Performance Tests of a Prototype Ground Source Heat Engine

J.W. Stevens (USA)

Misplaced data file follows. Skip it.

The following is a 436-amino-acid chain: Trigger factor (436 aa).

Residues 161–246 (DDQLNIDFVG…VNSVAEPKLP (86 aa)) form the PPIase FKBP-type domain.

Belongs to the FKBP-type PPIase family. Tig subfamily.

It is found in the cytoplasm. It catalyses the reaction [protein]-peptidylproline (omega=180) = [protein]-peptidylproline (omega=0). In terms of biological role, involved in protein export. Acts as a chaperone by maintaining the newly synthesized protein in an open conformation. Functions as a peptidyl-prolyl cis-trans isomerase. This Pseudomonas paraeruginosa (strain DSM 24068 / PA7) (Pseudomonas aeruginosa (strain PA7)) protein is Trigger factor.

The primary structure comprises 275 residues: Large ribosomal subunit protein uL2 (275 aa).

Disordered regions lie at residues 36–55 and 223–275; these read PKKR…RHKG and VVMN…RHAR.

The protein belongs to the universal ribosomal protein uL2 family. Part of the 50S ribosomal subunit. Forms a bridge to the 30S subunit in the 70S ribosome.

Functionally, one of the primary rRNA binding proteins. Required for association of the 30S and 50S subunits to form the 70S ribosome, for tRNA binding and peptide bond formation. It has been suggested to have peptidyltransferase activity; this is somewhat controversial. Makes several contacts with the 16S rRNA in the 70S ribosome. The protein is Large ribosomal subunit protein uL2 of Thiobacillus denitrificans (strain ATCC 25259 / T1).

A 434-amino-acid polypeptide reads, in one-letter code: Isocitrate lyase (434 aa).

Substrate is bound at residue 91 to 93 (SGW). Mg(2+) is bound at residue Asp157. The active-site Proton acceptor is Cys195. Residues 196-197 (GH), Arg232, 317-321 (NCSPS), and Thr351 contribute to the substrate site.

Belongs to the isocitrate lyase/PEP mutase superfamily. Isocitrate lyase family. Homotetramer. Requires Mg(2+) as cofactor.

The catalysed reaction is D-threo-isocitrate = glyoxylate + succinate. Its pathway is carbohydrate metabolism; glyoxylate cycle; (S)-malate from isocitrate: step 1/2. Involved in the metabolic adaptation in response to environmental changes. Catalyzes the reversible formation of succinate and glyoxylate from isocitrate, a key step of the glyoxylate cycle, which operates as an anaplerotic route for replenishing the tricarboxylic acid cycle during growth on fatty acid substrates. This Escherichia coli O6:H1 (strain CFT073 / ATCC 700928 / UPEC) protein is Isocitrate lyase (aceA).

This paper describes measurements made on a prototype ground-source heat engine to quantify the performance and operating characteristics of the device. The ground-source heat engine generated very small amounts of electric power from the daily fluctuations in the air-ground temperature difference. The long-term average electricity generation was relatively steady and was largely independent of daily weather conditions. It was estimated that significant improvement in operating power could be achieved by using optimally matched device components instead of the off-the-shelf components used for the prototype. The relationship between total temperature difference and temperature drop through components of the device was found to depend on the time of day. This dependence was partly attributable to the effects of direct solar insolation. Power production from the device was nearly continuous but the bulk of the electrical energy was produced between the hours of noon and four p.m.

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